Tip: As evergreen wood Juniper is recommended in the bonsai art for the stylish deadwood design (Jin or Shari). Before any dead wood is lightened, this artistic variant should be considered.

Cut specimen plant

The richly populated junipers genus offers wonderful species and varieties that are ideal for shapely solitaire.Although this variant of cultivation provides enough space for the plant to develop freely, a regular conservation cut is nevertheless recommended. This is especially true when a juniper is to be arranged for a creative garden sculpture. Thanks to its special cut compatibility, a Juniperus easily takes artistic form from the harmonic sphere to the elegant spiral or original animal figure. In order for you to enjoy your solitaire for many years, these basic premises for the cut are of importance:
  • A juniper usually does not recover from a radical intervention
  • An advantage is a regular cutting on a small scale
  • Cut off dead shoots completely without leaves
  • Do not leave any stubs or 'coat hooks'
  • Ideally, limit the pruning to fresh shoots
  • Make each cut in a branch crotch
On solitaires, such as the column juniper or dwarf juniper in the bucket, the pruning usually succeeds completely freehand. Hobby gardeners face the challenge of form cutting with the aid of a wire template, which is available in all imaginable designs from specialist retailers. With a little manual skill, such a wire frame can be constructed by hand. Following the clearing of the juniper, a small pair of scissors is the ideal tool for the fine cut. After the template has been slipped over the solitaire, cut off all protruding shoots to a maximum of 1 centimeter. Pay attention to the working direction from top to bottom.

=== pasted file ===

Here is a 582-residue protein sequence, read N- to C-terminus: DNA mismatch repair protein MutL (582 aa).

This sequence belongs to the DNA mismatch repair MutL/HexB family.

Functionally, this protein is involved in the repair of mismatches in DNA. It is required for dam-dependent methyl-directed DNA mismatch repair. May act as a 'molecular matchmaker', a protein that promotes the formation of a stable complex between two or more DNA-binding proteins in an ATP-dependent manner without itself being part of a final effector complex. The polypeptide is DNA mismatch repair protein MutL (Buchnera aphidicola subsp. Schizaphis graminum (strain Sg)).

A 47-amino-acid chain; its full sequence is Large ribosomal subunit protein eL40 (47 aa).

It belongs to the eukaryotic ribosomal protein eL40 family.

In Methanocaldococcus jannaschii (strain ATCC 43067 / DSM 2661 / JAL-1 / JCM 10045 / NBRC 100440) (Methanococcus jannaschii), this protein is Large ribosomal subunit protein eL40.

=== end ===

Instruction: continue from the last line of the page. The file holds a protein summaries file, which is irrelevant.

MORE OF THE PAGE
Tip: A juniper easily tolerates a re-cut every 3 to 4 weeks during the entire growing season from April / May to September.

Care after cutting

Although a regular form and maintenance cut is of the highest relevance to the health of a juniper, his care is far from limited to this aspect. Following the first cut in spring, encourage the vitality of hedge, bonsai and specimen plant in this way:
  • Water young junipers regularly and abundantly
  • Let the soil dry between the waterings
  • Well-established woody plants water only in summer dryness
  • Once a month incorporate mature compost into the soil
  • Alternatively, administer a special juniper fertilizer
In the bucket a juniper is a bit more intensive care. Considering the very limited substrate volume, regular irrigation is mandatory even for older specimens. In addition, hibernation requires special precautions. While Juniperus need no special protection in the field, there is a risk in the planter that the root ball will freeze. Wrap the bucket with bubble wrap and place it on wood, polystyrene or an alternative, insulating material. Cover the substrate with a layer of leaves, pine needles or straw. It is important to note that with Kahlfrost a juniper is to be watered on frost-free days. If it is extremely cold, while the moisturizing snow is absent, the trees are threatened by drought stress.
ConclusionTo successfully cut a juniper, a gradual, regular approach is the topmost directive. Limit the shape and maintenance cut to the fresh shoot, this prudence promotes the further branching and maintains the vitality of the plant. Since the time window for the pruning is open during the entire vegetation period, there is nothing wrong with reaching for a Juniperus more often to the shears. This premise is valid for cultivation as hedge, bonsai and specimen plant alike.

Video Board: How to create Bonsai from Needle Juniper.